Technology only helps, it does not do your job
Guerrillas are well aware that free marketing exists in its most free state as e-mail, which is far more than merely letters with free postage. Mark Twain said he never let his schooling interfere with his education. Regardless of your schooling, there's little chance it covered what technology makes possible today. If you took a course on how computers can aid your marketing, the first insight you would have gained would be into the profitability for you if you become savvy about e-mail.
When you think of e-mail, don't compare it with snail mail because it's considerably different. In fact, it is such an improvement on old-fashioned mail delivery that the US postal service now uses it, and today there is a lot more e-mail being sent daily than snail mail. Soon, half of all bills and payments will be sent electronically. Two-thirds of social security checks, tax refunds and other federal payments sent in l999 went electronically.
In fact, the US postal service is now in serious trouble because of the vast amount of information transmitted via the internet. For much of this, guerrillas owe a tip of their propeller beanie to Ray Tomlinson who invented e-mail in l971. You can use e-mail in your marketing in ways that will make your customers delighted to be doing business with you.
Guerrillas love e-mail but hate junk e-mail, known as spamming. Their affinity to e-mail is because they can deliver their messages instantly and to anywhere in the world if the recipients are online, as more and more of them are with each word I type. That means e-mail saves you time in communicating and money that you used to spend on postage. It can also help save trees on the planet because it is so delightfully paperless.
Many experts feel that for all the great things about being online, e-mail is the most valuable of all computer applications. Although e-mail isn't free, because you need a computer and internet connection, it's far less expensive than telephoning, mailing or faxing. When using it, keep your message as brief as possible because people read computer screens differently than letters.
You're aware, as all guerrillas are, of how technology such as e-mail can strengthen your marketing. You've also got to be aware of its limitations and of the new advancements that are taking place at breakneck speed. Don't let those advancements overwhelm you. Very little becomes obsolete, but nearly everything becomes improved.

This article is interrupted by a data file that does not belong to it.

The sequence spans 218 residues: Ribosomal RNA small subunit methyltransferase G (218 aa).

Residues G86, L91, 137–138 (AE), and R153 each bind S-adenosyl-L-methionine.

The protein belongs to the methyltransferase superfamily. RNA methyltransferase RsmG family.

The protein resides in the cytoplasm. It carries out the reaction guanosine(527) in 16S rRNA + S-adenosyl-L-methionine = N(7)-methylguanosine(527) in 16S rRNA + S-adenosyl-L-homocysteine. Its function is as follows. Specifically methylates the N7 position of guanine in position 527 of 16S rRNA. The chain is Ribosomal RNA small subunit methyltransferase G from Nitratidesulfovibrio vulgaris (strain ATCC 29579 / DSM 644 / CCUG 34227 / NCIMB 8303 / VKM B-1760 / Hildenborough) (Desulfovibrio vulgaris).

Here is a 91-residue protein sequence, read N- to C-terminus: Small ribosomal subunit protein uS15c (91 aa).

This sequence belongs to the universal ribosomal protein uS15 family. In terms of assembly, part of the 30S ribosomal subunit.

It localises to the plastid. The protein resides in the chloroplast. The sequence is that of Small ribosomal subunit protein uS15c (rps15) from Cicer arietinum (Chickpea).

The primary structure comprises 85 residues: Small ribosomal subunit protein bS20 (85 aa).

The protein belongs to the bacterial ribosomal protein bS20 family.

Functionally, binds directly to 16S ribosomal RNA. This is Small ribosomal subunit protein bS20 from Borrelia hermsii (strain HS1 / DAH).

Technology, however, can also be a major distraction and a drain on your time if you focus on the technology itself rather than on the benefits it can bring to your business.
As Net Benefits author Kim Elton reminds us, "Business is life and life is messy. Like a kitchen sink full of dirty dishes, you know that when you've finally cleaned them up, someone will burn a tuna casserole and you'll be back in sudsy water up to your elbows with a Brillo pad in no time. But if the kids are growing up healthy and strong – and helping out with the dishes now and then – it's all worth the effort. Soon you'll get a dishwasher and you can shift the mess from the sink to the dishwasher. The dishes still have to be cleaned. The technology eases the labour and takes away some of the pain, but it doesn't relieve the duty."
That's the insight that I want you to take from this column. Technology helps with the job but doesn't do the job. That's your task. In order for you to understand how technology can help you, it's not necessary for you to learn the technical jargon.
You must comprehend the impact of technology and the ways it can transform a squirt gun into a cannon. To cash in on the transformation, you must be in close touch with your needs. Technology will help you meet them. You must know how best to utilise the technology. You've got to recognise hype for just what it is and solid science for just what it is.
Using technology will be as easy as making a phone call. It's already well in its way. Investment research company Robertson Stephens stated it this way: "Communicating is becoming the primary role of computers after four decades of number crunching. We stand at a technology crossroads and are witnessing a technological metamorphosis.... In our opinion, computers, originally designed for number crunching and applied to computing tasks for nearly 50 years, will be used in the future primarily for communicating."
The future is now the present.
- The author is the father of guerrilla marketing and author of Guerrilla Marketing series of books. (www.gmarketing.com)
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